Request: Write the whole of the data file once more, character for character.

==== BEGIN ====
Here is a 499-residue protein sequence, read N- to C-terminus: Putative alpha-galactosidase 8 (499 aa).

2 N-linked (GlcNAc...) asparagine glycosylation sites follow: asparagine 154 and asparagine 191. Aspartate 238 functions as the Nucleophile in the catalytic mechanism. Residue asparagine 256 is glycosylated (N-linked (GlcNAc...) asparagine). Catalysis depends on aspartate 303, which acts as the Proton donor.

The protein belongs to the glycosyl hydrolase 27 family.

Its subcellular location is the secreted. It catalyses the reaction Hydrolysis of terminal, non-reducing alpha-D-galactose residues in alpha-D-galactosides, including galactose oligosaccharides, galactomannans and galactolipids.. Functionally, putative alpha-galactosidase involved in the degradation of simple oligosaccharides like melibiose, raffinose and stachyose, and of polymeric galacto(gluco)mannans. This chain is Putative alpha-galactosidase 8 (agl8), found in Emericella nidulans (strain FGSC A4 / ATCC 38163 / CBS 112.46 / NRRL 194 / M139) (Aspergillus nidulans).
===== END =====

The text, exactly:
Here is a 499-residue protein sequence, read N- to C-terminus: Putative alpha-galactosidase 8 (499 aa).

2 N-linked (GlcNAc...) asparagine glycosylation sites follow: asparagine 154 and asparagine 191. Aspartate 238 functions as the Nucleophile in the catalytic mechanism. Residue asparagine 256 is glycosylated (N-linked (GlcNAc...) asparagine). Catalysis depends on aspartate 303, which acts as the Proton donor.

The protein belongs to the glycosyl hydrolase 27 family.

Its subcellular location is the secreted. It catalyses the reaction Hydrolysis of terminal, non-reducing alpha-D-galactose residues in alpha-D-galactosides, including galactose oligosaccharides, galactomannans and galactolipids.. Functionally, putative alpha-galactosidase involved in the degradation of simple oligosaccharides like melibiose, raffinose and stachyose, and of polymeric galacto(gluco)mannans. This chain is Putative alpha-galactosidase 8 (agl8), found in Emericella nidulans (strain FGSC A4 / ATCC 38163 / CBS 112.46 / NRRL 194 / M139) (Aspergillus nidulans).